The 1949 Geneva Convention on Road Traffic as well as later agreements on automobiles, licensing, road rules, etc., are probably going to come under greater scrutiny in the next few years on account of the rise of autonomous, self-driving vehicles – the famous Google cars. As Bryant Walker Smith of Stanford’s Center for Internet and Society notes in a report last November, “Automated Vehicles Are Probably Legal in the United States,” the 1949 convention provides, at Article 8, that every vehicle have a driver who is “at all times … able to control” it. Smith says in the report that this requirement is likely satisfied if a human is “on the loop” – i.e., able to intervene in the automated vehicle’s operation. That will likely work as a solution for some period, but the real value of autonomous cars is supposed to eventually be, not when they have a driver ready, alert, and able to take the wheel from the computer, but instead when they are transporting people who can’t or shouldn’t drive: the elderly and infirm, children, and … inebriated undergraduates.
Calls for Papers
- The Editorial Team of the Latin American Journal of International Trade Law (LATAM Journal) is currently considering manuscripts for publication in Volume 1 Issue 2. The Journal welcomes contributions in English and/or Spanish on the various aspects of International Economic Law and International Commercial Arbitration. For the criterion on the submission of contributions, please visit our website. The deadline for submissions is July 31, 2013. The team is also pleased to announce that the inaugural issue is available online for free.
- The 2013 ILA-ASIL Asia-Pacific Research Forum will take place in Taipei, Taiwan on May 15-16, 2013. The program is available here. Questions can be directed to Professor Pasha Hsieh, Research Forum co-organizer.
- The Canadian Bar Association’s International Law Section is organizing its 2013 International Law Conference on Friday June 7th in Ottawa. The title of this year’s conference is: Emerging Issues in International Corporate Social Responsibility, Corruption and Compliance. Registration is available here.
- The Kwantlen Institute for Transborder Studies (ITS) and Political Science Department, the Non-State Actor Committee of the International Law Association, International Law Association – Canada, the Leuven Centre for Global Governance Studies, and the Flemish Fund for Scientific Research Belgium are organizing a joint conference on Non-State Actor Responsibilities: Empirical Findings and Theoretical Considerations in Vancouver on June 26-28, 2013. A programme and more information is available here.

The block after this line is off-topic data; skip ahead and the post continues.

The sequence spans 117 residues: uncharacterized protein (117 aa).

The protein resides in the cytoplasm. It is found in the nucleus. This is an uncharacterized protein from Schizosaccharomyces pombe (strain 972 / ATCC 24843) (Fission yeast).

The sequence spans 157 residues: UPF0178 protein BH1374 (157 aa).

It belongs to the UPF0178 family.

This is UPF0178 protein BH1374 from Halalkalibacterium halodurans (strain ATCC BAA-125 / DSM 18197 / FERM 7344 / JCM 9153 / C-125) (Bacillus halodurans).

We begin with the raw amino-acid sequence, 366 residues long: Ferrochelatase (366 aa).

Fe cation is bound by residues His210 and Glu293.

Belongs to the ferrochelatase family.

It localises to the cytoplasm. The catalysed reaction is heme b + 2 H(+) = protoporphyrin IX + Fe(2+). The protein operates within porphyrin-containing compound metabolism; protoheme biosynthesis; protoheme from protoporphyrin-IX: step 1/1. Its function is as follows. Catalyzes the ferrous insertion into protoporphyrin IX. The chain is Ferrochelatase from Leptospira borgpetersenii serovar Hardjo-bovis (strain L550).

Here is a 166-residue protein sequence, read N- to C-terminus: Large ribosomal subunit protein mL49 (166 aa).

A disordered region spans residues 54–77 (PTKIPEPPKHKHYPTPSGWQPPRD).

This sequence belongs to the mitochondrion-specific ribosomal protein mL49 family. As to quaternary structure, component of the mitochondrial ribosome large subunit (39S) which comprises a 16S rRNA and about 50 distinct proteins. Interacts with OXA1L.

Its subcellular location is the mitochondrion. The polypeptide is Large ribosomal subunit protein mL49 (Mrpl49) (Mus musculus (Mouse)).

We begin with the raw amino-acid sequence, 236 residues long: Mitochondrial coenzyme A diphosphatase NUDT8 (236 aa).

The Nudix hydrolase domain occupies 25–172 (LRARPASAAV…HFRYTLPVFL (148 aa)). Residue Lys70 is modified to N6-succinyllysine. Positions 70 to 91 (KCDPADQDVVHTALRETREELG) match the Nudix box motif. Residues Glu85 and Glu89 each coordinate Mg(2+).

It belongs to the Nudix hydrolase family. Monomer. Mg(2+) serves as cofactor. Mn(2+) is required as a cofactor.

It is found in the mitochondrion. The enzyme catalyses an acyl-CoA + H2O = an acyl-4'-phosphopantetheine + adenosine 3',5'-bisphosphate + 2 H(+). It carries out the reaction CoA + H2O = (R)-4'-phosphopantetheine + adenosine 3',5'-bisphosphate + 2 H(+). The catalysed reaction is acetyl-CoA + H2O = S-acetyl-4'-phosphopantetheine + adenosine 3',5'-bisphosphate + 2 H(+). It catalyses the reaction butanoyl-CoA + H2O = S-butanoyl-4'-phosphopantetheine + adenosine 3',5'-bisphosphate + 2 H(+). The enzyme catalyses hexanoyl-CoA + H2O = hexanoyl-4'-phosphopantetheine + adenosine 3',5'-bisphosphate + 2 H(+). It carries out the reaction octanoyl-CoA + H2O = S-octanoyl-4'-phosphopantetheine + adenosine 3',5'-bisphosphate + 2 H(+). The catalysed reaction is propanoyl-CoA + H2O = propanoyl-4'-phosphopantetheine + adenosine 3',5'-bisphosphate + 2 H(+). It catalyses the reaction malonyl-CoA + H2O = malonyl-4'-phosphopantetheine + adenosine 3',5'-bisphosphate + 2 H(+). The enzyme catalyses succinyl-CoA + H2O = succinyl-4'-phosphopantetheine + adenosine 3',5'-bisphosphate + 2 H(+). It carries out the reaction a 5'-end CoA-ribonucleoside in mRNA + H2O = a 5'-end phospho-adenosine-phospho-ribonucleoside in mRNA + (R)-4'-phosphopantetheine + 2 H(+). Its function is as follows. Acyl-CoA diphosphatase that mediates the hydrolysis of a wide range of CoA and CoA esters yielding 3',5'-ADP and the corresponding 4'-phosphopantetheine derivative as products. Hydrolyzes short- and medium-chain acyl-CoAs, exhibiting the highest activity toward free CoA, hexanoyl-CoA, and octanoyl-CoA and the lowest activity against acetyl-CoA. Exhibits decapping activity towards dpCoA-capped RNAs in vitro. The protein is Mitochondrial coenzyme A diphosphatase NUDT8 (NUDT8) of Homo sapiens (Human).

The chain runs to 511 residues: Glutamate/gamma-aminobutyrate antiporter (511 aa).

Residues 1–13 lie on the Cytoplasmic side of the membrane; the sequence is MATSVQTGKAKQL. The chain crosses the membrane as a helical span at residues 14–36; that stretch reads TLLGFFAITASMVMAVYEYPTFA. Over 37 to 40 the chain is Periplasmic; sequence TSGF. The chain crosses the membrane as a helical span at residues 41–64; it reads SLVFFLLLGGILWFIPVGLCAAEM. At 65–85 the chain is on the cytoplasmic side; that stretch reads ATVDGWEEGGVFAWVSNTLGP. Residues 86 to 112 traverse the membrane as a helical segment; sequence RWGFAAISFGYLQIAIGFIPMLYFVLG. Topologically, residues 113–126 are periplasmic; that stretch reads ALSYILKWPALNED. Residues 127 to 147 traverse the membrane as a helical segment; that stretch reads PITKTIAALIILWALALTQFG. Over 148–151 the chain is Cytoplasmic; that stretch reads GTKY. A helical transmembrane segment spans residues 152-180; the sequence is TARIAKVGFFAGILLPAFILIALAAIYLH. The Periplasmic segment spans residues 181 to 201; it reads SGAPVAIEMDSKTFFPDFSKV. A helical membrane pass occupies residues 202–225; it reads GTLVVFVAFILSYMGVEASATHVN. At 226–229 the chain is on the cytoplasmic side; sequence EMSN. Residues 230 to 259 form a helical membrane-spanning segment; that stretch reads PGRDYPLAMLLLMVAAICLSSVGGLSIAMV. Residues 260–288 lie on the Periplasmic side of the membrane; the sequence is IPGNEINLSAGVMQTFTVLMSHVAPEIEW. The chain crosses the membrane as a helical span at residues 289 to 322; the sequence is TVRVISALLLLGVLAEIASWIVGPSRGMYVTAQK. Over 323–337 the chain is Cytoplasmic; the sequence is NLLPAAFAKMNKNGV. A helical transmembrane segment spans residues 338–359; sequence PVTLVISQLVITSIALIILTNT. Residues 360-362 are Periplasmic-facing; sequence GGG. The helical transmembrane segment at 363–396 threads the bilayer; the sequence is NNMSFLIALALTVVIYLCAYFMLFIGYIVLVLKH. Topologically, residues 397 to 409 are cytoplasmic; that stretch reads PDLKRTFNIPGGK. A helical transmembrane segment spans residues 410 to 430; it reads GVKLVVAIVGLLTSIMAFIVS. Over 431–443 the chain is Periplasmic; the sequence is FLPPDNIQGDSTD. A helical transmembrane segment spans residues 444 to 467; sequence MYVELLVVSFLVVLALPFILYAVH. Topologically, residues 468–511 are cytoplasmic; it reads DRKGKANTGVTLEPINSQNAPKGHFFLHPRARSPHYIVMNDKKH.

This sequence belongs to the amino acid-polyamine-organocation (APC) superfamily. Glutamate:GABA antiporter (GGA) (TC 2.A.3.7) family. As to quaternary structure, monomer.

Last week’s post can be found here. If you would like to post an announcement on Opinio Juris, please contact us.
I’ve seen some strange reality TV in my time, but (mock) picking the next Palestinian head of state?
The hit show, called simply The President, has grown out of widespread frustration among Palestinians at their own moribund politics in the real world.
The current president of the Palestinian Authority, Mahmoud Abbas, remains in office four years after his mandate expired.
His party, Fatah, rules over the West Bank while in Gaza, Hamas, the Islamist movement labelled a terrorist organisation by many countries in the West, reigns – also years beyond the mandate it won in 2006.
The Palestinian assembly hasn’t met for many months. The roster of leaders hasn’t changed for decades.
Part Apprentice part X-Factor, viewers are gripped by a show in which they get to chose who should be their next president.
Enter Raed Othman, the director general of the Ma’an broadcast network.
“I thought of this programme because we have to show that the Palestinian people understand and want real democracy. We want elections – real elections. But if we cannot have them then we can do our own,” he said backstage during the filming of the latest episode of his show which has whittled 1,200 potential presidents to 16.
He added: “There are a lot of people who say we don’t have leaders, so we need to prove to them that there are a lot of leaders in Palestine. We want to teach the people that democracy is possible whenever we want”.
Contestants are filmed taking on tasks – being an ambassador to a European country for a day, running a major corporation, taking questions from foreign and local journalists, even how to inspect guards of honour.
They are then put through the ringer by a panel of judges, among them leading politicians like Hannan Ashrawi, a former spokeswoman for the Arab League. Viewers combine votes sent in by text message with the judges’ marks in early rounds.
The winner doesn’t actually become President; he or she just gets a car. Then again, considering the sorry state of Palestinian politics, that’s probably a more desirable outcome.
This week on Opinio Juris, the debate on Kiobel continued. Katherine Florey pointed out how the decision will deepen the divide between state and federal approaches to extraterritoriality issues. Ken Anderson argued that the ATS should be understood as the “law of the hegemon”. Peter agreed with Samuel Moyn that more attention to corporate social responsibility regulation could potentially have a broader impact in improving human rights than high profile ATS cases. Corporate social responsibility was also central to Peter’s post on the impact of recent tragedies in the Bangladesh garment industry on voluntary corporate codes.